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Tuesday, December 29, 2009

Observations On Minnesota in Winter

Minnesotans develop the "winter hunch" which is actually two different things with the same name. The first winter hunch is when people are walking outside during winter. Good posture disappears in Minnesota at this time and is replaced with hunched shoulders and a bowed head. This is partly because people are trying to shield themselves from the cold and partly because their winter jackets are so heavy that they can't stand up straight anymore.
The second winter hunch is one that most Minnesotans think they have. It goes something like this, "Uff-da, I got a hunch it's gonna snow tonight, and ya betcha we're gonna get stuck at home tomorrow." "Yup, better head to the grocery store and buy us some more lefse/flour to make lefse to get us through."

Two lane roads turn into one lane roads overnight. When the snowplow goes through, it pushes all the snow from the middle of the street onto the side of the street, creating huge mountains of snow right along where cars would normally park. This leaves little to no room for parking and definitely space for only one car to drive on the street at a time. If you're heading up a hill in winter, you better pray you don't meet someone coming down because one of you is going to have to back up, and it'll probably be you because the other guy won't be able to back UP the icy hill to let you through.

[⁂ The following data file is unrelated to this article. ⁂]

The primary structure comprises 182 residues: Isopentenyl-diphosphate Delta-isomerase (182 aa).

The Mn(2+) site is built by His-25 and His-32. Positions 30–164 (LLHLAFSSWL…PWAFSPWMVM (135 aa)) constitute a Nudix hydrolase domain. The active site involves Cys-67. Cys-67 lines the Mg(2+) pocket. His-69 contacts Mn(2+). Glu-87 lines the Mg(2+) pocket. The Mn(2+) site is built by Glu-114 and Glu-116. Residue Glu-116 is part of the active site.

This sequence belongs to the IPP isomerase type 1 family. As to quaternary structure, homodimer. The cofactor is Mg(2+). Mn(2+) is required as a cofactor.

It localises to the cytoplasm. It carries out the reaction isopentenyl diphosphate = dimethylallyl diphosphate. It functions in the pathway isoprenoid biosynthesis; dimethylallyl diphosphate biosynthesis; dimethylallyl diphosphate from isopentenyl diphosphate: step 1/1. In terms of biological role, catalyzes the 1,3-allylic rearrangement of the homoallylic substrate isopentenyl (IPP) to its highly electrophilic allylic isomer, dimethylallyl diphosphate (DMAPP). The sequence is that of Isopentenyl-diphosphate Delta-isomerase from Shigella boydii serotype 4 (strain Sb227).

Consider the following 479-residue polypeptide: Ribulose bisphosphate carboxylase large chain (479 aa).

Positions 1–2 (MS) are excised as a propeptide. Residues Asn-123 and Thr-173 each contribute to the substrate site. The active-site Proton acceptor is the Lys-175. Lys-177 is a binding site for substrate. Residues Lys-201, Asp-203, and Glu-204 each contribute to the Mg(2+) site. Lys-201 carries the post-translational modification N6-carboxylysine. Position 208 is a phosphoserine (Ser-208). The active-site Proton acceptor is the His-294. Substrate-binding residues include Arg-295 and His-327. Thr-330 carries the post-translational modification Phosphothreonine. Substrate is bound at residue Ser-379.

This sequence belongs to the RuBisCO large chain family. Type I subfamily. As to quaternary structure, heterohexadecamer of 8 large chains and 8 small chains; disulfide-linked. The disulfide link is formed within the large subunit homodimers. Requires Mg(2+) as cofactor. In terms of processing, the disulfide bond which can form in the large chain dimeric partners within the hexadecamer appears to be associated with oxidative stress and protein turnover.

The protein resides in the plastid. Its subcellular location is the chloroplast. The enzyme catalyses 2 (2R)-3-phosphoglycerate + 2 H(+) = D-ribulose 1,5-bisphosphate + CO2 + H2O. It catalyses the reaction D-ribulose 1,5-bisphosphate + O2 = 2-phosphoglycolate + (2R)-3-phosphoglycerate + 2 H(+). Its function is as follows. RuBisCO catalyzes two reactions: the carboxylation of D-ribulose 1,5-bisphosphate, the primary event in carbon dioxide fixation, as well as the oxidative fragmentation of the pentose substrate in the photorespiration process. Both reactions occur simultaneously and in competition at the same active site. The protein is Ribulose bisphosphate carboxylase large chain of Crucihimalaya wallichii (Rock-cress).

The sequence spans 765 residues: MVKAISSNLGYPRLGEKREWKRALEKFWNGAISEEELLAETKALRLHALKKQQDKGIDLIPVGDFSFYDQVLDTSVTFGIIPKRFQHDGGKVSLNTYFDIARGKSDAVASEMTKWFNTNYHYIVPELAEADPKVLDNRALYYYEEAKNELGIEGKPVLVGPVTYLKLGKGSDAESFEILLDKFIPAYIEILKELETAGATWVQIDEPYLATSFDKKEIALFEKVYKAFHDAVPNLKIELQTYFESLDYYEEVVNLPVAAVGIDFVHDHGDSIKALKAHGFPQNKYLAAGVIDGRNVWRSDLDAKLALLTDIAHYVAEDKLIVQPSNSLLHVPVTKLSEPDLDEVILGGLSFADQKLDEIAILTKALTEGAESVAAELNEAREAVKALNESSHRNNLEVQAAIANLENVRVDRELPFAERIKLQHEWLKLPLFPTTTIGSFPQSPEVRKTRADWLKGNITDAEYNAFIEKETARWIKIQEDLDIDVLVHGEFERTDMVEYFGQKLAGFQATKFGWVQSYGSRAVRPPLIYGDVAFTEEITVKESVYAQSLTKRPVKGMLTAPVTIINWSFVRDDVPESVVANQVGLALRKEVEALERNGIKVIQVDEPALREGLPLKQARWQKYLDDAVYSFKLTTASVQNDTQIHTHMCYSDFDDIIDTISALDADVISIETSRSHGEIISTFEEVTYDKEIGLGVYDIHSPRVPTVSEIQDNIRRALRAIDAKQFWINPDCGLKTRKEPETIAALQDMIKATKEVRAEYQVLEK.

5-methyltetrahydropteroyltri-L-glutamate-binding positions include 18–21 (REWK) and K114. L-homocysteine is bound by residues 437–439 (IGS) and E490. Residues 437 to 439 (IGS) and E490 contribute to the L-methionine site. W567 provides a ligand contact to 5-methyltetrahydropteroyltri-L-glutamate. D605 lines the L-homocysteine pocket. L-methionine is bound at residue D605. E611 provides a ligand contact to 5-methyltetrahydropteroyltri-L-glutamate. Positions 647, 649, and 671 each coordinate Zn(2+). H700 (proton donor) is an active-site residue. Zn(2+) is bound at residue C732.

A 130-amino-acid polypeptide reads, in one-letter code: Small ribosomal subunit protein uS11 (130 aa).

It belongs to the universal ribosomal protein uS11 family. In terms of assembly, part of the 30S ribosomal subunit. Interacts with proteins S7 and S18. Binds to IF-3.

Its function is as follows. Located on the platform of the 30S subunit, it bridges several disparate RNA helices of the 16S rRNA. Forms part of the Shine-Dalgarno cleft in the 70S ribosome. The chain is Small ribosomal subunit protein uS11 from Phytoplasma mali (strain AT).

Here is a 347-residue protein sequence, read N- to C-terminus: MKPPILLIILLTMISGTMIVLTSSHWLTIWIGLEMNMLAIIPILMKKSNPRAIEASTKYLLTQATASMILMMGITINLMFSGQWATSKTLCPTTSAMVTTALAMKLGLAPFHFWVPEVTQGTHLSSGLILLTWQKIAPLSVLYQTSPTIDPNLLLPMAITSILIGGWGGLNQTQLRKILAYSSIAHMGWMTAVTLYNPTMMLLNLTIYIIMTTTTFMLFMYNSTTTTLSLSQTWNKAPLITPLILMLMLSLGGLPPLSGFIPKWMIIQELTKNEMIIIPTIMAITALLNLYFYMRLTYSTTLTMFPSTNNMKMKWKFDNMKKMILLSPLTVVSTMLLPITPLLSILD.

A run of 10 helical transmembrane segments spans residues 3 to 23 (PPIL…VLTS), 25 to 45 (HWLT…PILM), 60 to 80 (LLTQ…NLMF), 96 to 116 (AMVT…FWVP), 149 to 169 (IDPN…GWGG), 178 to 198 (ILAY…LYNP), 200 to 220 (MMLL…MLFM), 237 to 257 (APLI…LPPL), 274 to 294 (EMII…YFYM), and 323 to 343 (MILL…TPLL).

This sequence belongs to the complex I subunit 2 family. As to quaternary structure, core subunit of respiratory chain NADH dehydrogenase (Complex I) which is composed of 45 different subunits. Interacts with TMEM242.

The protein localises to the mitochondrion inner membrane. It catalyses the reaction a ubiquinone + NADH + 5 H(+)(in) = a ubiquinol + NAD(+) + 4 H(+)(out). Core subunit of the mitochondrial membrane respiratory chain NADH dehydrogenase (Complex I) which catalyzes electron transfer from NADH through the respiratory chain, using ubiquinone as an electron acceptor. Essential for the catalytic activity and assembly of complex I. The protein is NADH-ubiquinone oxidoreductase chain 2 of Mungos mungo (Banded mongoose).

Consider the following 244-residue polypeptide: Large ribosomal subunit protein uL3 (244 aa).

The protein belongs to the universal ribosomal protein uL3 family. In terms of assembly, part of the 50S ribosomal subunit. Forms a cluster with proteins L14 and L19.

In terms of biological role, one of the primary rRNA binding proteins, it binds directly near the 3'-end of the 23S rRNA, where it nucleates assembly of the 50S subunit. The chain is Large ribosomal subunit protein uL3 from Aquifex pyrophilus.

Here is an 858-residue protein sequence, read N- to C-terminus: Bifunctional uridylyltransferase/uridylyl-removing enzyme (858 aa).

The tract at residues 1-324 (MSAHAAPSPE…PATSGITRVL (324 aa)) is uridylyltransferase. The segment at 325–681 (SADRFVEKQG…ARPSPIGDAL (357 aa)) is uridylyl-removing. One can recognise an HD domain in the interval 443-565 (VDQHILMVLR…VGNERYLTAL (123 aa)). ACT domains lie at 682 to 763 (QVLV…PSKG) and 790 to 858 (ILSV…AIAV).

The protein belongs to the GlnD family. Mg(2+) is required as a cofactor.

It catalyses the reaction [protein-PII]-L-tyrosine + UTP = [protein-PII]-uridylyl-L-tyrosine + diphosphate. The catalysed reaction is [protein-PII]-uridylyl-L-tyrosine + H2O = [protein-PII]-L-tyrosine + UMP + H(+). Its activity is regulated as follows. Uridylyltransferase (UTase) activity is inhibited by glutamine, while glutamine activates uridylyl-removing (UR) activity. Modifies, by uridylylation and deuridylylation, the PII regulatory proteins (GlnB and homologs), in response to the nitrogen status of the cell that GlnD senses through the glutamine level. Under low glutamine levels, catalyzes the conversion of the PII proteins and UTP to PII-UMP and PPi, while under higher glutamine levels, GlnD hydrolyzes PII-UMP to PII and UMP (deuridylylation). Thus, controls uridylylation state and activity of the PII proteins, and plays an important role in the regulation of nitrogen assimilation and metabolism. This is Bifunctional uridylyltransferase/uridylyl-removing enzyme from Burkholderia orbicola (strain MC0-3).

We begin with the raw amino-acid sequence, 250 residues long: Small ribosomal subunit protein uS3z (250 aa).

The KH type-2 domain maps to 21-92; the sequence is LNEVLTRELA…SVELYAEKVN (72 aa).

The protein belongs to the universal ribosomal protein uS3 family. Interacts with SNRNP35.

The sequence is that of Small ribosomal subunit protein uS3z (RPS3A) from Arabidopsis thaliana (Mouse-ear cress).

Small children disappear during the winter and are replaced by small abominable snowman-type creatures. Some theorize that this is due to the 14 layers most parents put on their child before allowing them to go outdoors in the winter.

Ya sure, ya betcha it's cold! 'Nuff said.

People who visit Minnesota in the spring bring home tales of ghosts and strange people who wear shorts when it's 48 degrees outside. A typical Minnesotan's skin only sees sunlight for about 4 months out of the year which means that after a long winter, they're literally as white as a ghost. Minnesotans are also known for thinking that any temperature over the freezing point is shorts and sandals weather.

Winter in Minnesota would be the perfect time to commit a crime. Everyone's bundled up from head to toe with only their eyes showing anyways, so a burglar could easily blend into a crowd. He also could get away without anyone being able to identify his vehicle because it would be probably be covered with snow, sand from the roads, and slush. His license plate would be covered up by the miniature snowdrifts that build up on anything that isn't completely smooth, making a positive ID practically impossible. Unless he's like that one crook I heard of on the radio the other day. He was very careful all the way through the burglary, but made one little mistake as he left. He backed into a snow bank to pull out and left a perfect imprint of his license plate in the snow, leading police straight to his door. Oops.

Occasional frostbite is nothing to get excited over. Don't try telling other Minnesotans that the tip of your pinkie got frostbitten while you were out shoveling 2 feet of snow and expect them to be impressed. It happens and it's no big deal.

When schools close for a snow day during a blizzard, it generally doesn't deter people from going anywhere. So the kids have a snow day? Load 'em up in the car and let's go shopping!

During the summer, Minnesotans talk about the road construction. During the winter, they talk about the weather. When it hits 20 below 0, Minnesotans start using the phrase, "Cold 'nuff fer ya?" liberally. At that point, most will also start wearing a knit hat outdoors as well.

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